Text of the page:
Introduction

EAN
is designed by the International Article Numbering Association
(EAN) in Europe. It is an extension to UPC-A
to include the country information. This means that any software
or hardware capable of reading an EAN-13 symbol will automatically
be able to read an UPC-A symbol. The only difference between
UPC-A and EAN-13 is that the number system in UPC-A is a single
digit from 0 through 9 whereas an EAN-13 number system consists
of two digits ranging form 00 to 99. EAN-13 encodes 12 digits
of numeric data along with a trailing check digit, for a total
of 13 digits of barcode data. Each country has a numbering
authority which assigns manufacturer codes to companies within
its jurisdiction. The manufacturer code is still five digits
long, as is the product code, and the check digit is calculated
in exactly the same way.
Structure of an EAN barcode

An EAN-13 number consists of four areas: ¤ The Number System

¤ The Manufacturer Code

¤ The Product Code

¤ The Check Digit

Normally the number system digit is printed to the left of the barcode, and the check digit to the right. The manufacturer and product codes are printed just below the barcode, separated by the guard bar.

¤

__Number System__

The number system consists of two digits (sometimes three digits) which identify the country/region numbering authority which assigned the manufacturer code. Any number system which starts with the digit 0 is a UPC-A barcode. The number system list is maintained by EAN organization (www.ean-int.org). Also, the number system for every country/region are listed here.

¤

__The Manufacturer Code__

The manufacturer code is a unique code assigned to each manufacturer by the numbering authority indicated by the number system code. All products produced by a given company will use the same manufacturer code.

EAN uses what is called "variable-length manufacturer codes." Assigning fixed-length 5-digit manufacturer codes, as the UCC has done until recently, means that each manufacturer can have up to 99,999 product codes--and many manufacturers don't have that many products, which means hundreds or even thousands of potential product codes are being wasted on manufacturers that only have a few products. Thus if a potential manufacturer knows that it is only going to produce a few products, EAN may issue it a longer manufacturer code, leaving less space for the product code. This results in more efficient use of the available manufacturer and product codes.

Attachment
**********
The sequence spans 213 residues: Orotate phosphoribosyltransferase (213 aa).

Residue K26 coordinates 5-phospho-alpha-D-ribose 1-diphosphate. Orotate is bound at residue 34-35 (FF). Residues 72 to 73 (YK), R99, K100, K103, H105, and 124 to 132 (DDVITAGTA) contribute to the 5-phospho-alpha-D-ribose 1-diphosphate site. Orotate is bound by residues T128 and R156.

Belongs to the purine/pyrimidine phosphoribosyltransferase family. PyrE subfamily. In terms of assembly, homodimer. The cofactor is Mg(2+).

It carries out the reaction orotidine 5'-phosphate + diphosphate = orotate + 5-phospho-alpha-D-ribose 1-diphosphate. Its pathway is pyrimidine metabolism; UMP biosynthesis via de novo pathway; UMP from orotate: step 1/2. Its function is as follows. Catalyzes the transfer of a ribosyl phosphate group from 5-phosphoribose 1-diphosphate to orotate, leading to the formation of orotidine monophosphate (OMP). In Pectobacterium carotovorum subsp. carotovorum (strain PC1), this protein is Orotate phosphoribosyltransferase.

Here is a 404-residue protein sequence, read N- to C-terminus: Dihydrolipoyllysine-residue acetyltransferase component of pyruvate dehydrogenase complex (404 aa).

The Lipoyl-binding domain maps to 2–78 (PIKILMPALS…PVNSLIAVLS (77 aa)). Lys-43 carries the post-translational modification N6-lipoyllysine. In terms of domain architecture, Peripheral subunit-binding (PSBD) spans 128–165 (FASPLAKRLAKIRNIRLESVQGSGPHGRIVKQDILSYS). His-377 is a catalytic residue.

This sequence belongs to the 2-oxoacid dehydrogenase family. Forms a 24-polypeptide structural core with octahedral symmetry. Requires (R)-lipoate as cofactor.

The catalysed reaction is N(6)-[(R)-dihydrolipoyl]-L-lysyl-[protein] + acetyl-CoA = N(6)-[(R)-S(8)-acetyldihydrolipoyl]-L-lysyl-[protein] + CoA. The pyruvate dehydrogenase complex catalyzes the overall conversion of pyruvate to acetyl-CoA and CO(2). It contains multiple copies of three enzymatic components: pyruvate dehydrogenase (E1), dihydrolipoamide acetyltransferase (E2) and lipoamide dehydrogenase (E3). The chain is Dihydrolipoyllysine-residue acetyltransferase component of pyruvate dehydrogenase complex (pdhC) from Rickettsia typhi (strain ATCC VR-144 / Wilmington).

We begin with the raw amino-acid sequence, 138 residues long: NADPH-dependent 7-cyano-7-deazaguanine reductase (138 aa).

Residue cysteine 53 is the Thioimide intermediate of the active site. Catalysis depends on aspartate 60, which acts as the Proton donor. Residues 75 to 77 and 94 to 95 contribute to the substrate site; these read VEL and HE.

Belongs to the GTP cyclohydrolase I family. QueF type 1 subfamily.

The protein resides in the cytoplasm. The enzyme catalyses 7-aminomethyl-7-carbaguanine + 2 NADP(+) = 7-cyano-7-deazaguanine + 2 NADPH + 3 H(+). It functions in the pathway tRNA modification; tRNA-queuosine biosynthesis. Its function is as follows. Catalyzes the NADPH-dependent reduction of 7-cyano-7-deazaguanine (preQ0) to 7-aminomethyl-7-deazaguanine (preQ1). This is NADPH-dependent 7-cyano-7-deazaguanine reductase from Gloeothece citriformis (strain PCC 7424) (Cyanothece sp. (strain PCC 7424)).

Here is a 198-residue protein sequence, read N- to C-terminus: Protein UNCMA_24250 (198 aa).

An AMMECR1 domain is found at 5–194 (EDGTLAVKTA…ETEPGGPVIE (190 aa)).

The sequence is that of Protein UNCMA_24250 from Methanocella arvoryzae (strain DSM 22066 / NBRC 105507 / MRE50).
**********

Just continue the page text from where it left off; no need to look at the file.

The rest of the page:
¤

__The Product Code__

The product code is assigned by the manufacturer. The product code immediately follows manufacturer code. The total length of manufacturer code plus product code must be exact 10 digits.

¤

__The Check Digit__

The check digit is used to verify that the barcode is generated or scanned correctly. The check digit is calculated based on the rest of the barcode digits.

Since a scan can produce incorrect data due to inconsistent scanning speed, print imperfections, or a host of other problems, it is useful to verify that the rest of the data in the barcode has been correctly interpreted.

The nominal X dimension is 13 mils. The printable X dimension ranges from 10.4 to 24 mils.

The method of calculating the check digit:

1. From the right to left, start with odd position, assign the odd/even position to each digit.

2. Sum all digits in odd position and multiply the result by 3.

3. Sum all digits in even position.

5. Sum the results of step 3 and step 4.

6 .Divide the result of step 4 by 10. The check digit is the number which adds the remainder to 10.

How to calculate the checksum (Visual Basic function):

Function Append_EAN_Checksum (RawString as String)

Dim Position as Integer

Dim CheckSum as Integer CheckSum = 0

For Position = 2 to 12 step 2

Checksum = Checksum + Val(Mid$(RawString, Position, 1))

Next Position

CheckSum = CheckSum * 3

For Position = 1 to 11 Step 2

CheckSum = CheckSum + Val(Mid$(RawString, Position, 1))

Next Position

CheckSum = CheckSum Mod 10

CheckSum = 10 - CheckSum

If CheckSum = 10 Then

CheckSum = 0

End If

Append_Ean_Checksum = RawString & Format$(CheckSum, "0")

End Function

Encoding

A EAN-13 symbol can be divided into two halves, each consisting of six digits
separated by a center guard bar pattern. The whole symbol
is surrounded by two guard bar patterns. The same digit has
different encoding depends whether it is in the left halve
or in the right halve. The encoding pattern for digits in
the left halve always starts with a space while the one for
digits in the right halve always start with a bar and ends
with a space.
A EAN-13 symbol has the following structure:1. Start guard bars, always with a pattern bar+space+bar.

2. Left halve, six digits encoded using the encoding schema A or B;

3. Center guard bars, with a pattern space+bar+space+bar+space.

4. Right halve, six digits encoded using the encoding schema C.

5. Stop guard bars, always with a pattern bar+space+bar.